There are at least eight different versions of the Shiva Sahasranama, devotional hymns (stotras) listing many names of Shiva. The version appearing in Book 13 (Anuśāsanaparvan) of the Mahabharata is considered the kernel of this tradition. Shiva also has Dasha-Sahasranamas (10,000 names) that are found in the Mahanyasa. The Shri Rudram Chamakam, also known as the Śatarudriya, is a devotional hymn to Shiva hailing him by many names.
Historical development and literatureEdit
The worship of Shiva is a pan-Hindu tradition, practiced widely across all of India, Nepal and Sri Lanka.
Assimilation of traditionsEdit
The figure of Shiva as we know him today was built up over time, with the ideas of many regional sects being amalgamated into a single figure. How the persona of Shiva converged as a composite deity is not well documented. According to Vijay Nath:
- Vishnu and Siva [...] began to absorb countless local cults and deities within their folds. The latter were either taken to represent the multiple facets of the same god or else were supposed to denote different forms and appellations by which the god came to be known and worshipped. [...] Siva became identified with countless local cults by the sheer suffixing of Isa or Isvara to the same of the local deity, e.g., Bhutesvara, Hatakesvara, Chandesvara.
Axel Michaels the Indologist suggests that Shaivism, like Vaishnavism, implies a unity which cannot be clearly found either in religious practice or in philosophical and esoteric doctrine. Furthermore, practice and doctrine must be kept separate.
An example of assimilation took place in the Maharashtra, where a regional deity named Khandoba is a patron deity of farming and herding castes. The foremost center of worship of Khandoba in Maharashtra is in Jejuri. Khandoba has been assimilated as a form of Shiva himself, in which case is worshipped in the form of a lingam. Khandoba's varied associations also include an identification with Surya and Karttikeya.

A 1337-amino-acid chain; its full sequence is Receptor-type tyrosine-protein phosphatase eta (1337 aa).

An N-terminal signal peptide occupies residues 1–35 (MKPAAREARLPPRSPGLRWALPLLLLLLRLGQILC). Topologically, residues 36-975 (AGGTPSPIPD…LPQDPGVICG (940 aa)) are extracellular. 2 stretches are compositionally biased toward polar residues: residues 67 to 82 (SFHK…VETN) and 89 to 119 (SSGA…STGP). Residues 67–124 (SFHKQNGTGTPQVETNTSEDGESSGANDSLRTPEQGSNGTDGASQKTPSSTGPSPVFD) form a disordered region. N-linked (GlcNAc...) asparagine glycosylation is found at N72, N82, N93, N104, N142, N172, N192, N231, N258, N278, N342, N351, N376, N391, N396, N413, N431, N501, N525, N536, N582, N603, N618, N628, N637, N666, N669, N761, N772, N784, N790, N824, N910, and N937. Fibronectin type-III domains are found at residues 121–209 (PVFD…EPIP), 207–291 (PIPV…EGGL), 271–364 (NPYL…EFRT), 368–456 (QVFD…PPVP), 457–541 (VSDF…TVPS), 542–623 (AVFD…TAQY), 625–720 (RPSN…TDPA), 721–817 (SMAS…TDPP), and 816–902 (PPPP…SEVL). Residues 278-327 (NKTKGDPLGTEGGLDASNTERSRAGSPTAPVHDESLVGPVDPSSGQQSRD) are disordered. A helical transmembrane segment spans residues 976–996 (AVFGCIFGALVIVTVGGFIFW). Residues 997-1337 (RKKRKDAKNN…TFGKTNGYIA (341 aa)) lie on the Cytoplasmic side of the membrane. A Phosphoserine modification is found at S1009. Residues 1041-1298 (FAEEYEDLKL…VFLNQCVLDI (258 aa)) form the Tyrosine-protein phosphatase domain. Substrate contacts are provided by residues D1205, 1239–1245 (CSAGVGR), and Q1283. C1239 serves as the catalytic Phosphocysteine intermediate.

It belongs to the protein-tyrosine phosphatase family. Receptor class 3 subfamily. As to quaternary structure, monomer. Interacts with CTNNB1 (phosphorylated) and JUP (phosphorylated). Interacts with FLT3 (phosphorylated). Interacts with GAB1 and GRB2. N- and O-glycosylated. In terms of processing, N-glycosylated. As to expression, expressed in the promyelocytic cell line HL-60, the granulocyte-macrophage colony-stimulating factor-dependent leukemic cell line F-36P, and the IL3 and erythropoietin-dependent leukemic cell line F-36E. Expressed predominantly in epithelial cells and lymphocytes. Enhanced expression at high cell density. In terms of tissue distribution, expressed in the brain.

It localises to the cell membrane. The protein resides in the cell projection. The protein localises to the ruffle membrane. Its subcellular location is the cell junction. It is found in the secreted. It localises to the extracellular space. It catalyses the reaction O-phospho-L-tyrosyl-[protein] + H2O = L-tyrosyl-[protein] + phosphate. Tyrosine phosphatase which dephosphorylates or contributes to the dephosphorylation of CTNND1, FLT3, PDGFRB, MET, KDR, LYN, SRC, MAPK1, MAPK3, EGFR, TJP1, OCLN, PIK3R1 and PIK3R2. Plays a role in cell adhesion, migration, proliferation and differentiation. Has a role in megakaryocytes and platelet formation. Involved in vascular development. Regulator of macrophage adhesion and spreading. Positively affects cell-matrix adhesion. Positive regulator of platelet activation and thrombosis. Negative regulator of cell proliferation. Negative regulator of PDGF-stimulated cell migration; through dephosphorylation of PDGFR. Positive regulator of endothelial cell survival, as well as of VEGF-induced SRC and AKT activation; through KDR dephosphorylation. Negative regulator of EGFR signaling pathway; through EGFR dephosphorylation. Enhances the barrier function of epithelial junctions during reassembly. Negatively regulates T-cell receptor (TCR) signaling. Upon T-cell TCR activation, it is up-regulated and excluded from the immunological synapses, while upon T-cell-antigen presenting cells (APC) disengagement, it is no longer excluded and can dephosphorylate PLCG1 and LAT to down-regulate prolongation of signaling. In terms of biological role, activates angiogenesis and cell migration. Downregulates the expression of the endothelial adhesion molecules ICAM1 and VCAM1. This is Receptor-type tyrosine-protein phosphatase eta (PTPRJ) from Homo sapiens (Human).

Indus Valley originsEdit
Many Indus valley seals show animals but one seal that has attracted attention shows a figure, either horned or wearing a horned headdress and possibly ithyphallic figure seated in a posture reminiscent of the Lotus position and surrounded by animals was named by early excavators of the Mohenjo-daro Pashaputi (lord of cattle), an epithet of the later Hindu gods Shiva and Rudra. Sir John Michael and others have claimed that this figure is a prototype of Shiva and have described the figure has having three faces seated in a "yoga posture" with the knees out and feet joined.
This claim has been criticised, with some academics like Gavin Flood and John Keay characterizing them as unfounded. Writing in 1997 Doris Srinivasan said that "Not too many recent studies continue to call the seal's figure a 'Proto-Shiva'", rejecting thereby Marshall's package of proto-Shiva features, including that of three heads. She interprets what John Marshall interpreted as facial as not human but more bovine, possibly a divine buffalo-man. According to Iravanatham Mahadevan symbols 47 and 48 of his Indus script glossary The Indus Script: Texts, Concordance and Tables (1977), representing seated human-like figures, could describe Hindu deity Murugan, popularly known as Shiva and Parvati's son.